246 F2d 425 City of Greensboro v. Simkins W G
246 F.2d 425
CITY OF GREENSBORO and the Gillespie Park Golf Club,
George SIMKINS, Jr., Phillip W. Cook, Leonidas Wolf, Samuel
Murray, Arthur Lee, Jr., Lonnie Reynolds, William
Holmes, Elijah Herring, Joseph Studivent
and James G. Hagins, Appellees.
United States Court of Appeals Fourth Circuit.
Argued June 14, 1957.
Decided June 28, 1957.
H. J. Elam, III, Asst. City Atty., Greensboro, N.C. (Herman C. Wilson, City Atty., and John F. Yeattes, Jr., Asst. City Atty., Greensboro, N.C., on the brief), for appellant City of Greensboro.
Robert S. Cahoon, Greensboro, N.C., for appellant Gillespie Park Golf Club, Inc.
Harold L. Kennedy and Annie Brown Kennedy, Winston-Salem, N.C. (Kennedy & Kennedy, Winston-Salem, N.C., on the brief), for appellees.
Before PARKER, Chief Judge, and SOBELOFF and HAYNSWORTH, Circuit judges.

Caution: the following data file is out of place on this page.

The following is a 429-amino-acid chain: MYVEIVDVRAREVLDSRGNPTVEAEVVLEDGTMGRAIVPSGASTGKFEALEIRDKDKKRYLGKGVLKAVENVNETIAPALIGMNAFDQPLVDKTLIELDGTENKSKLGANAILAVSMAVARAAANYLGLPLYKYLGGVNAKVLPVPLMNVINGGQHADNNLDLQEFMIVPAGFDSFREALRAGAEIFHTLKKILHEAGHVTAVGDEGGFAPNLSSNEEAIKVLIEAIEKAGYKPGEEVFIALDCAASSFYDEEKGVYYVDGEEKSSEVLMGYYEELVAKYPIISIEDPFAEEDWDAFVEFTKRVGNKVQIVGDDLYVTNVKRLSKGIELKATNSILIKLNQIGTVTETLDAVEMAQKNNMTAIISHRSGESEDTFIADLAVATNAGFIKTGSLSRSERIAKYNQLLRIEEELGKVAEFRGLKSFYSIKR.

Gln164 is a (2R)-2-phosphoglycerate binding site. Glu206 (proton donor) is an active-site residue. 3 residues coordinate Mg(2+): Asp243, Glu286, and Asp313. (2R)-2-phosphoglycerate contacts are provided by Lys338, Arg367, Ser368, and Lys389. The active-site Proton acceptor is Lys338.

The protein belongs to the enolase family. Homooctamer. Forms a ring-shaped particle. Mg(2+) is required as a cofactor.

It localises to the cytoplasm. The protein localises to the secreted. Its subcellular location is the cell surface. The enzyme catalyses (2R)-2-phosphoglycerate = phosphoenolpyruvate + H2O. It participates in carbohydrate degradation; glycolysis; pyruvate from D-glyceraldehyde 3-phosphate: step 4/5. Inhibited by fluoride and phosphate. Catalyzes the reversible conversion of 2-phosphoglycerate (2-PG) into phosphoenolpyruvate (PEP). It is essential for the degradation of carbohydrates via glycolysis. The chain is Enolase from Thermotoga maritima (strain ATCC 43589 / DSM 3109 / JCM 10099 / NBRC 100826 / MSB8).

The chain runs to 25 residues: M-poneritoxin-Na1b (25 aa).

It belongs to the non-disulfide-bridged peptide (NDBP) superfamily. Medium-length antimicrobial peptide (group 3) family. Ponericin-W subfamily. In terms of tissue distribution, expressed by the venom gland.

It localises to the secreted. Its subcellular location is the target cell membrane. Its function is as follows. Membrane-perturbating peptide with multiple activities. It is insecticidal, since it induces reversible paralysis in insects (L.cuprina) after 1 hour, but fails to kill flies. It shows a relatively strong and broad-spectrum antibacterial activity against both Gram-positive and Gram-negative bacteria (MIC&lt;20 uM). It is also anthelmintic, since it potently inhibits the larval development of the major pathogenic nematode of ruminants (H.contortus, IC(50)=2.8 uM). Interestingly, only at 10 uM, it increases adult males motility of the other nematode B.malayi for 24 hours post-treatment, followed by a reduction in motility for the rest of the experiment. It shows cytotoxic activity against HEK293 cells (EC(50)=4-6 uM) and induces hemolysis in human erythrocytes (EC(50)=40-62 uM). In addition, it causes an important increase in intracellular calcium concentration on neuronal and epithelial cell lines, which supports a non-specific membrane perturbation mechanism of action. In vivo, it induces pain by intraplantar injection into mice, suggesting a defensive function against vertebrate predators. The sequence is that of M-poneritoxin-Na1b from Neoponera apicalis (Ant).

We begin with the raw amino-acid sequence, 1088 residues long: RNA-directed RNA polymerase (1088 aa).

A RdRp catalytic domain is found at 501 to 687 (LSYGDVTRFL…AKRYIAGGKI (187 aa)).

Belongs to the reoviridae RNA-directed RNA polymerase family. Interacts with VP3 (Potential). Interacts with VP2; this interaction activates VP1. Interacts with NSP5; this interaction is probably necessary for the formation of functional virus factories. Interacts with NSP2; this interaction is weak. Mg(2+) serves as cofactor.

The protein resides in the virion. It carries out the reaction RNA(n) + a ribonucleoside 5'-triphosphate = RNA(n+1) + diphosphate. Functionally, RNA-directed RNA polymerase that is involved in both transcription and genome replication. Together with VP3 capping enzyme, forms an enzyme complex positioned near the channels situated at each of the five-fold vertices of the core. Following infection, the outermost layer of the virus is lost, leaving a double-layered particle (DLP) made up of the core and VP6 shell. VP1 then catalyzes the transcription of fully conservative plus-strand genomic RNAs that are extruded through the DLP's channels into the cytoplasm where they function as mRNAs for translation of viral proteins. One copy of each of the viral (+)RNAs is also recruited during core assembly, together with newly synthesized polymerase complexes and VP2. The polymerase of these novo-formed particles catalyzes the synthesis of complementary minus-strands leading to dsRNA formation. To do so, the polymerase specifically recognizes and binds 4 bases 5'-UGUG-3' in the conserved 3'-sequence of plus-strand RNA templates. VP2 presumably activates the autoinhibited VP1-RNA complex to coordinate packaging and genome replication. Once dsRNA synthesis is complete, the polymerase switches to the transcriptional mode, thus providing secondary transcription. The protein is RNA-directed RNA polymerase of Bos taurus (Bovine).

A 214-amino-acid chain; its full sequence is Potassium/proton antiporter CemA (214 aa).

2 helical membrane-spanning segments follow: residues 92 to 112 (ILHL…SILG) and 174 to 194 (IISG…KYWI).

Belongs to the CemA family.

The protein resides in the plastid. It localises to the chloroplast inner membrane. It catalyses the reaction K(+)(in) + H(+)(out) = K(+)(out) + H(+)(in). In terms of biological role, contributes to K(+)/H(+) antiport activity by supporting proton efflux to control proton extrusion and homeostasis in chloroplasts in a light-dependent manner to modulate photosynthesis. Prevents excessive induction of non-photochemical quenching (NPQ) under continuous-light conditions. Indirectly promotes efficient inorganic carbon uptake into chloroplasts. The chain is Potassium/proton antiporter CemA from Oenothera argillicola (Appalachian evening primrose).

This is an appeal from an order granting an injunction against racial discrimination in the operation of a golf course of the City of Greensboro. The defendants were the City of Greensboro which had constructed the course, partly with funds furnished by the Federal Works Progress Administration, the Greensboro City Board of Education, which owned a part of the land upon which the course was constructed, and the Gillespie Park Golf Club, which operated the course under lease from the city and the Board of Education and which excluded Negroes from the right to play on the course. It is perfectly clear that the injunction was properly granted. Dawson v. Mayor and City Council of Baltimore (Lonesome v. Maxwell), 4 Cir., 220 F.2d 386, affirmed 350 U.S. 877, 76 S.Ct. 133, 100 L.Ed. 774; Holmes v. City of Atlanta, 350 U.S. 879, 76 S.Ct. 141, 100 L.Ed. 776; Department of Conservation and Development, Div. of Parks, Com. of Va. v. Tate, 4 Cir.,231 F.2d 615, affirming, D.C., 133 F.Supp. 616; Derrington v. Plummer, 5 Cir., 240 F.2d 922; Lawrence v. Hancock, D.C., 76 F.Supp. 1004, 1009. Complaint is made of the provision of the order forbidding disposition of the golf course except by bona fide sale. It is clear, however, that this provision was inserted merely to prevent evasion of the court's order forbidding racial discrimination in the operation of the property; for it was followed by a reservation retaining jurisdiction and the power to modify the provision upon application of any of the parties. As pointed out in the Tate case, supra, the right of citizens to use public property without discrimination on the ground of race may not be abridged by the mere leasing of the property. The city may, however, under the terms of the order, part with ownership of the property by bona fide sale; and the court, under the power reserved, will doubtless approve other dispositions if they will not result in unlawful discrimination against citizens on the ground of race or color. Any error in the exercise of the power thus reserved will, of course, be subject to review by this court.